The session included two guest speakers addressing the topic of Content Reuse, and it was an excellent presentation and discussion, of which more in a moment.
I should introduce the speakers first though: Pamela Kostur of Parallax Communications and Bryan Lynn of ThirtySix Software. They were available to speak as Bryan had popped into Toronto on the way to an STC workshop in Montreal.
Pamela and Bryan were a good double act. Pamela is a consultant with considerable experience in content analysis and developing content management strategy, and Bryan a self confessed techie "geek" from a company that creates content reuse software. Now I have some experience (!) in the content reuse space, largely from my time running the Open University's Enterprise Content Management initiative, and I think they made some very solid points - and at no point did Bryan try to do any "hard sell" for his own product.
Pamela started with some of the generic benefits of content reuse, which can be many and varied depending on your particular context and requirements but include:
- Process efficiency
- Better customer service (seriously, you should see some of Pamela's examples from product user manuals and web sites)
- Easier translation management
- Easier updating of content
Both Pamela and Bryan reinforced the point that I always make on this blog, you need to have done a thorough analysis of your requirements, you need a strategy (or a vision) and you need plans for how your going to execute before you go any where near implementing software.
Bryan made some good points about the breadth of possible requirements and how you might go about implementing a content reuse strategy if you decide you need one. He noted that they can range from a requirement within a very large holistic ECM type of programme (i.e. the Open University model) or be a tactical project with very narrow scope to improve a particular process and make some easily identifiable savings. So depending on your requirements and where you fit in this continuum, and what your content strategy is, will depend on how simple or complex your solution needs to be. Bryan's company provides a product called SmartDocs which enables content reuse from within MS Word, and this might be considered to be at the simple end of the continuum, as opposed to buying the structured authoring, DITA based add on's to EMC Documentum for example.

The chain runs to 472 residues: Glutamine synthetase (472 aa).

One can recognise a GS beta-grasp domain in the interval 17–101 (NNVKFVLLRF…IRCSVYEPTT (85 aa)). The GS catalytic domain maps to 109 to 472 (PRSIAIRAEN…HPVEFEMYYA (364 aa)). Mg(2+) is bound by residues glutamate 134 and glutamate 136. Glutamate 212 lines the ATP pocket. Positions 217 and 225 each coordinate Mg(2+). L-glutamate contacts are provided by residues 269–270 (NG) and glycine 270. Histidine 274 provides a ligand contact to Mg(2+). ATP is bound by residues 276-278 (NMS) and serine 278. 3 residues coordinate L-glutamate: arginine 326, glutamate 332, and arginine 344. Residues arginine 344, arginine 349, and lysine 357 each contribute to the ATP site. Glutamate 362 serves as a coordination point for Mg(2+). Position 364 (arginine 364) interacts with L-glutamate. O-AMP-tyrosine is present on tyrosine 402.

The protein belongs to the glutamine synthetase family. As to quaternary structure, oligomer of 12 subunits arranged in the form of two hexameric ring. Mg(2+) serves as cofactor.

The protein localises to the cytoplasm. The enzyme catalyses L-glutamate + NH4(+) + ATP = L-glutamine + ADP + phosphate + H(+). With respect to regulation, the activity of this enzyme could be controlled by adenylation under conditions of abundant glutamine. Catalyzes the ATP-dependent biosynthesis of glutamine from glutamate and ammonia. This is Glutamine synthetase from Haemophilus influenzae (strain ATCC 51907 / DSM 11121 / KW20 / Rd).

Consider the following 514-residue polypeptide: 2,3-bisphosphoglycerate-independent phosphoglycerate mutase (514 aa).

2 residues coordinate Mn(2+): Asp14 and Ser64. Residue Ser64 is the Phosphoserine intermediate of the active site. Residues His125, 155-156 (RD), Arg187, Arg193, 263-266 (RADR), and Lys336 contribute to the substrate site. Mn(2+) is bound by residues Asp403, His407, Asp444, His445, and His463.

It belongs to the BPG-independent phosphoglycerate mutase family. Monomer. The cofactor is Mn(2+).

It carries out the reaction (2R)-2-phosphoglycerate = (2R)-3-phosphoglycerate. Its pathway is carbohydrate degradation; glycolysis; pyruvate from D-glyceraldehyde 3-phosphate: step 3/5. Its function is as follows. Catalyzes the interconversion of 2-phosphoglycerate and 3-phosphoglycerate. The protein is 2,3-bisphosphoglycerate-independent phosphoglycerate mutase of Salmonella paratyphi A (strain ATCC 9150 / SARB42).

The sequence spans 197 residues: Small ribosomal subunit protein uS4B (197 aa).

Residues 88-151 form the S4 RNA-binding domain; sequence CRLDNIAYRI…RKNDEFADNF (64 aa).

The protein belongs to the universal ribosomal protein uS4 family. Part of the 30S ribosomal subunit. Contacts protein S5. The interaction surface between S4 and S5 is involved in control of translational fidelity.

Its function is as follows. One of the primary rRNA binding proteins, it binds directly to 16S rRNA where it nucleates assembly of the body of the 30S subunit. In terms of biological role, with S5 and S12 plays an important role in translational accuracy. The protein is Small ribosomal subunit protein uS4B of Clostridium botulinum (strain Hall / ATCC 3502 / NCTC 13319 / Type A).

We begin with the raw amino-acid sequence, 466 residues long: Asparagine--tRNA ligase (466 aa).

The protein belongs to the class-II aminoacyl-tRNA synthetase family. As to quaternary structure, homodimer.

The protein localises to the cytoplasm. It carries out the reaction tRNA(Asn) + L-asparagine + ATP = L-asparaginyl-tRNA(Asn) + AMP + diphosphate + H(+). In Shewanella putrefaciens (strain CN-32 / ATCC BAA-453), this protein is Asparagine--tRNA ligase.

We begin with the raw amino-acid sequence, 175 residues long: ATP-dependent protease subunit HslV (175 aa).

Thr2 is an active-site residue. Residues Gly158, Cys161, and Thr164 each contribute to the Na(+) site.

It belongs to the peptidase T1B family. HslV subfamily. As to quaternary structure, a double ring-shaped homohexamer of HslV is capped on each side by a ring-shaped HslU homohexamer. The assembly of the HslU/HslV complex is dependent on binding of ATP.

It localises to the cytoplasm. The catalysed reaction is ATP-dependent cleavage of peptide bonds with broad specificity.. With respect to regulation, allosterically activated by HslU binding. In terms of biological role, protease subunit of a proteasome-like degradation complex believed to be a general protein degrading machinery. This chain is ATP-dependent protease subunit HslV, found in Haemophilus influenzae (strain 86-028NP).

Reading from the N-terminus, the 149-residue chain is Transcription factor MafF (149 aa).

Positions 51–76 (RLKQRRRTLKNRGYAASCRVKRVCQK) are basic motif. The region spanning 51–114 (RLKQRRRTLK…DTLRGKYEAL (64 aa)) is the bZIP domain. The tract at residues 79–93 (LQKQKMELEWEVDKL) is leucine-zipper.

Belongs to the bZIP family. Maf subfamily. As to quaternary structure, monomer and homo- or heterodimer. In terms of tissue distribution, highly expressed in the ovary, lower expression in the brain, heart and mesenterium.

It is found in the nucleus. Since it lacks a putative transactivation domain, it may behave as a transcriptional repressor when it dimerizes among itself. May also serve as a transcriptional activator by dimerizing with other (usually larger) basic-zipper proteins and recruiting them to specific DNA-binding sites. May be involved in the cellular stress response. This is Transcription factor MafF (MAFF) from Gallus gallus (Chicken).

Bryan made the point that the interface, indeed the product as a whole needs to be simple to use for the content creators and the reviewers / approvers etc. - this is very true, I have seen people who rejected using XMetaL Pro get on quite happily with an in-house structured authoring add on to MS Word 2003.
Bryan and Pamela both also stressed the point that content reuse does not automatically mean the use of XML structured authoring environments, custom XML schemas, DITA etc.......
It can, if you need to, want to go to those levels of complexity, but it does not have to (again, take a look at Bryan's SmartDocs, or many WCM products).
So, as with any aspect of content management, there truly is no "one ring to rule them all" and as Pamela quite rightly stresses, the more effort you put into the "up front" work of content analysis, strategy and planning, the more likely you are to get a successful project as the out put !
As such I introduced the group to the Royal Navy's 5P's - Prior Planning Prevents Poor Performance :-)
Many thanks to the Knowledge Workers Toronto organizers and to Pamela and Bryan